CONSTABLE'S ACTION FAILS. Mr. Justice Wills, in the King's Bench Division, has delivered judgment in the case of Welsh v. Duckworth and others, which was an action brought by Patrick Welsh, formerly a detective- sergeant in the Liverpool police force, against Jnspector R. Duckworth and two other officers of the same force, to recover damages for alleged conspiracy and false imprisonment. Plaintiff alleged that the defendants had conspired to pro- cure his discharge from the police force, and that they also imprisoned him in the Toxteth Workhouse for a period of three days. The defendants denied the conspiracy, and submitted that at the time the plaintiff was suffering from delusions, and that he was removed to the workhouse on the certificates of medical men, who had examined him by the direction of i Captain Nott Bower, who was at the time Chief Constable. The case was tried at the last Liverpool Assizes, when the jury found for the defendants on the claim for conspiracy, and for the plaintiff on the claim for false imprison- ment. and assessed the damages at £ 200. The learned judge now said he had come to the conclusion that judgment must be entered, notwithstanding the verdict of the jury, for the defendants. It was quite true that the jury found that the plaintiff was under proper care and control, but there was no evidence to justify that conclusion. He was now of opinion that he cught not to have left that question to the jury. The plaintiff was under no control at the time. No doubt he was living at home with his wife when he received the request to come down to the police office, but it was ridiculous to say that he was under her control. The doctors who examined the plaintiff certified not only that he was out of his mind, but that he was liable to become dangerous, and therefore it was the duty of the Chief Constable to take proceedings under the Lunacy Act. Thers would be judgment for the defendants, with costs as between solicitor and client.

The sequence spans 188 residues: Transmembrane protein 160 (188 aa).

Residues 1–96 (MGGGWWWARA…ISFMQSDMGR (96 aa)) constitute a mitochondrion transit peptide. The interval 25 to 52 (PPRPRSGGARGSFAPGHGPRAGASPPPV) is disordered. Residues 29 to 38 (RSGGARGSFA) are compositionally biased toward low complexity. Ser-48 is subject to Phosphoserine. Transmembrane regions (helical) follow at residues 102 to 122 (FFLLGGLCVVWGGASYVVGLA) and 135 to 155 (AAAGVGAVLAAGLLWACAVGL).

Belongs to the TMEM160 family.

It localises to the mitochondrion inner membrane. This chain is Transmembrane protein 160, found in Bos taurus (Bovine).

THE QUEEN OF HOLLAND. The following official bulletin, signed by the doctors in attendance, has been issued at the palace at Het Loo: "The Queen's condition is improving to such an extent as to enable her Majesty to leave her bed twice a day and rest on a couch for three-quarters of an hour. The Queen takes sufficient nourishment, and the desire to do more brain work grows in proportion to the increase in her Majesty's strength,"